Why Cyber Monday still has retail punch

Shoppers stroll along the Third Street Promenade in Santa Monica on Black Friday, traditionally considered the start of the holiday shopping season.

Shoppers stroll along the Third Street Promenade in Santa Monica on Black Friday, traditionally considered the start of the holiday shopping season.

(Luis Sinco / Los Angeles Times)

Consumers are expected to click “proceed to checkout” with their online shopping carts in record numbers this Cyber Monday in what is still the biggest online shopping day of the year.

Online sales for this Cyber Monday are expected to total $3 billion for the first time, a 12% increase from a year ago, the digital marketing and media firm Adobe Systems Inc. predicts.

That’s also a 50% surge from Cyber Monday’s sales of $2 billion only three years ago, said Tamara Gaffney, principal research analyst at Adobe’s Digital Index division.

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And roughly 75% of this year’s dollars will be spent on just 1% of the product categories available — namely computers, televisions, phones, video games and other electronics, along with gift cards and toys — because people tend to buy more expensive items during the holidays, she said.

Gift cards don’t have to be costly, but people will spend more on gift cards for the holidays than they would ordinarily, Gaffney said.

The folks at the National Retail Federation trade group concocted the term “Cyber Monday” in 2005 when they noticed a spike in online sales following the traditional post-Thanksgiving Black Friday start to the holiday shopping season.

At the time, many consumers had relatively slow Internet connections at home. It became apparent that when they returned to work or school Monday — with faster computer speeds at their fingertips — they shopped online. Retailers seized on the trend and began heavily promoting Cyber Monday sales.


That’s all changed, of course, with the arrival of smartphones, tablets and faster Internet speeds generally.

Now, consumers can shop online throughout the holiday season, starting weeks before Thanksgiving. Retailers are happy to oblige with a steady diet of sales.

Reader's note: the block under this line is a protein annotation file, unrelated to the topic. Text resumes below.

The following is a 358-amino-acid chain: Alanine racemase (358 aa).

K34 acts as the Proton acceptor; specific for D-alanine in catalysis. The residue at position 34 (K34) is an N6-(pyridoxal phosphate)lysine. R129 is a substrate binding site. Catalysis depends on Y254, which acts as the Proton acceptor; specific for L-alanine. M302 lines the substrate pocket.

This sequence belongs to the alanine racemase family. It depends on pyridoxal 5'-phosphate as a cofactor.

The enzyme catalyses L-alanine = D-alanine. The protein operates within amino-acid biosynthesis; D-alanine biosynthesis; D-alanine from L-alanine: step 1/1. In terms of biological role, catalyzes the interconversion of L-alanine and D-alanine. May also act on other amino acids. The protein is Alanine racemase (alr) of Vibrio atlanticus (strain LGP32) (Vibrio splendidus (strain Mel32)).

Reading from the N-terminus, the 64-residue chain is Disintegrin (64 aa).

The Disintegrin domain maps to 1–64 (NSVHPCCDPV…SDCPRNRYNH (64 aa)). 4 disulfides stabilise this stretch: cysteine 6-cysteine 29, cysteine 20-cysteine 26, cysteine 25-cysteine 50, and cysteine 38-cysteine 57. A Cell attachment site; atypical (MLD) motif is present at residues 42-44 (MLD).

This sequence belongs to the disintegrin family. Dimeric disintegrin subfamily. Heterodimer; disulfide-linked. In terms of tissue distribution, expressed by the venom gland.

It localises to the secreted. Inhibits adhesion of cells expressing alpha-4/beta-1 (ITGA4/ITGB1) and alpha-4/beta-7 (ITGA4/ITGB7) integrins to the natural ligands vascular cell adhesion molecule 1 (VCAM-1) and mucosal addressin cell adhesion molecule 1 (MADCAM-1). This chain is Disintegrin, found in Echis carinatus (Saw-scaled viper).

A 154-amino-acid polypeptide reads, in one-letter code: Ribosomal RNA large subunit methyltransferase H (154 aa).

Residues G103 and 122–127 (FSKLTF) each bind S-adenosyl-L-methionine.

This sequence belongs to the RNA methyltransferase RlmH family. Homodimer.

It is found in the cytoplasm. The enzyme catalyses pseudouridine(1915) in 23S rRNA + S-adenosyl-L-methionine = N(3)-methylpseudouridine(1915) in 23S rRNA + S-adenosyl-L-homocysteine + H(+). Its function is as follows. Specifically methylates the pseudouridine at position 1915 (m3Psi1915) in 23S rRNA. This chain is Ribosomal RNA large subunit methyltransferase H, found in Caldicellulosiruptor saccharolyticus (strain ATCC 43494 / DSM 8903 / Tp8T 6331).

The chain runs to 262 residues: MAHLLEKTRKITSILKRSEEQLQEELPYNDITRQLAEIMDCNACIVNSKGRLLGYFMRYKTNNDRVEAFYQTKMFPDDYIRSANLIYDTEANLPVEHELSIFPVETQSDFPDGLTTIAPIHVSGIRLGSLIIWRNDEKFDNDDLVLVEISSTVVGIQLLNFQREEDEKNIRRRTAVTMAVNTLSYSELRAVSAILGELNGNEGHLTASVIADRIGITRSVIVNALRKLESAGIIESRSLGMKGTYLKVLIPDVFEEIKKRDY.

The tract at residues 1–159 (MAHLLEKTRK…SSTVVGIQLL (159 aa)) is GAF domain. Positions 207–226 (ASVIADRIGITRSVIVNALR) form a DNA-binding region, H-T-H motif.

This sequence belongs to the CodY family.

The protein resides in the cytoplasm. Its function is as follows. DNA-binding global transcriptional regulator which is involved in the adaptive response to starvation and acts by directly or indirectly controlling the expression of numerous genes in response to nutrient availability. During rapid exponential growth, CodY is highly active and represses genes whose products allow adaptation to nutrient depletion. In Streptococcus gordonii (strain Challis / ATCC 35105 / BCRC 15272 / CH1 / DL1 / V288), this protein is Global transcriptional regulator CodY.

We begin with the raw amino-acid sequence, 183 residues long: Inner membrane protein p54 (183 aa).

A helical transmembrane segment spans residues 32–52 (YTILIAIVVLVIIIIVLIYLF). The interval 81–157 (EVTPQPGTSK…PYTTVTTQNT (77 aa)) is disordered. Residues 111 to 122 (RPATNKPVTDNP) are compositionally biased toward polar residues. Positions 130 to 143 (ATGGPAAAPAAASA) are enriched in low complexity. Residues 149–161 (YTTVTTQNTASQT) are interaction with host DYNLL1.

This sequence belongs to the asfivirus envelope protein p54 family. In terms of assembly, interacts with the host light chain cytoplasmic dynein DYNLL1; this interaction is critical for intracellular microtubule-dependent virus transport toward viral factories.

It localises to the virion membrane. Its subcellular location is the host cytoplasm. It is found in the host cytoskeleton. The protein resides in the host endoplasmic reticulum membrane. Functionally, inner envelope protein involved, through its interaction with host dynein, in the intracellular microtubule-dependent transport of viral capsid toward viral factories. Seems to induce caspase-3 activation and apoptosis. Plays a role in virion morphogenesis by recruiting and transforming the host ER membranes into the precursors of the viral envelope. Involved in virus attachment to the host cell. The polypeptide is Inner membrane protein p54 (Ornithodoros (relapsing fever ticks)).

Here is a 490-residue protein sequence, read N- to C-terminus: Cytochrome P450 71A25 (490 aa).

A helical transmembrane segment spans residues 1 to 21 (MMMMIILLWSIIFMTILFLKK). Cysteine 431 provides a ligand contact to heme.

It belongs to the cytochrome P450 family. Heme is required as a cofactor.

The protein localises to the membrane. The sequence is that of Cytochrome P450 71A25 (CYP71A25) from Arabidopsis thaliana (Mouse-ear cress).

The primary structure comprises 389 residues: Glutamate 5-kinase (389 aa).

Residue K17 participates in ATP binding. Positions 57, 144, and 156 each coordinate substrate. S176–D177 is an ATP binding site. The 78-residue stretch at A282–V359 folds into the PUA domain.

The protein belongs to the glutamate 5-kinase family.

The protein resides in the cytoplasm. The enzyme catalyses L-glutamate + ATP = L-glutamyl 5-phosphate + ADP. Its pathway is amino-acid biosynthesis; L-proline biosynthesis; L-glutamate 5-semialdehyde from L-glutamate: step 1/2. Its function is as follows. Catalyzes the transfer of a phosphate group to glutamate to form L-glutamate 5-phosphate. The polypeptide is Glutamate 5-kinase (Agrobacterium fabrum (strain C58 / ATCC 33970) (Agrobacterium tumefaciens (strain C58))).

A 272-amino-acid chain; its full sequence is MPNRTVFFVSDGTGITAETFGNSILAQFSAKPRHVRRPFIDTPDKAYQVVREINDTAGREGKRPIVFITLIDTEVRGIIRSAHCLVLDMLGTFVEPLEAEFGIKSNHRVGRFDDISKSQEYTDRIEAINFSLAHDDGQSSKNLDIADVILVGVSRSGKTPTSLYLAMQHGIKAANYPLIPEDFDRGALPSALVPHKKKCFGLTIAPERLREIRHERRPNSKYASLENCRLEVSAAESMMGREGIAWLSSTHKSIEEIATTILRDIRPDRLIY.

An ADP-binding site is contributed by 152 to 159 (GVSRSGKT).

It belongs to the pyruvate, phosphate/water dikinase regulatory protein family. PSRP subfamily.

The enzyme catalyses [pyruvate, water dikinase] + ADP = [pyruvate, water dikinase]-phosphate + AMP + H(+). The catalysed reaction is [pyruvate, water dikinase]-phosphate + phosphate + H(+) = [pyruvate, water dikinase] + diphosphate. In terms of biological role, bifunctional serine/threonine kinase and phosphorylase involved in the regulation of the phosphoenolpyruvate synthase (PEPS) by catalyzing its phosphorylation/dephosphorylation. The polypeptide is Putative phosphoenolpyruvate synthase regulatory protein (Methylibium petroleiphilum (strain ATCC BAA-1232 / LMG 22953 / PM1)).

Wal-Mart Stores Inc., for instance, is launching its online Cyber Monday sale Sunday night. Target Corp., electronics retailer Best Buy Co. and the Kohl’s department-store chain, among others, are touting a “Cyber Week” of promotions on their websites that start Monday.

Even so, “nearly 80% of consumers we’ve surveyed still plan to shop on Cyber Monday,” said Artemis Berry, vice president of digital retail at the National Retail Federation and its affiliate.


The figure is closer to 90% among digitally savvy millennials (aged 18 to 34), she said.

Jason Goldberger, president of, wrote on a Target blog this week that although the days of shoppers waiting to use work computers on Monday are “long gone,” he believes “Cyber Monday will continue to grow at a healthy clip for years to come.”

One reason: “Consumers have come to expect great deals on Cyber Monday — and retailers will continue to deliver,” he wrote.

Retailers will not only slash prices but also offer free or expedited shipping and, in some cases, “cash awards” or other discounts for purchases made during the rest of the holiday season, Berry said. They’ll also extend Cyber Monday sales through much of next week.


But in a sign of how Cyber Monday’s once-unique status in the holiday shopping season has faded because of advancing technology, the volume of online shopping on Black Friday is creeping closer to Cyber Monday’s sales.

Online sales for this year’s Black Friday will reach $2.7 billion — a 15% increase from last year — and they’ll likely surpass Cyber Monday’s sales in 2016, Adobe Systems predicts.

Adobe also forecasts that 39% of shoppers will use their smartphones or tablets to visit retailers’ websites Monday, but they’ll account for only 29% of the retailers’ online sales.

Many consumers “use mobile devices to shop but not necessarily to buy” because the “shopping experience is still not as easy as with a desktop computer,” Gaffney said.


Either way, online shopping on Black Friday and Cyber Monday solves a major problem for many consumers: The hassle of facing the throngs cramming the bricks-and-mortar stores.

“A lot of people appreciate the opportunity to stay home and order online,” said Lars Perner, an assistant professor of marketing at USC’s Marshall School of Business.

“It’s a good excuse to sleep in on Black Friday and not have to brave the crowds,” he said. “It’s a lot easier to go from website to website.”

Yet many shoppers do both, using their mobile devices to peruse and compare a store’s items while actually standing in the store.


Many retailers, in turn, now view themselves as “brick-and-click” stores that aggressively pursue shoppers through both channels. After all, they’re also competing against such online retail giants as

As Cyber Monday illustrates, “there’s not a conversation about retail today without talking about digital,” Berry said.

Twitter: @PeltzLATimes



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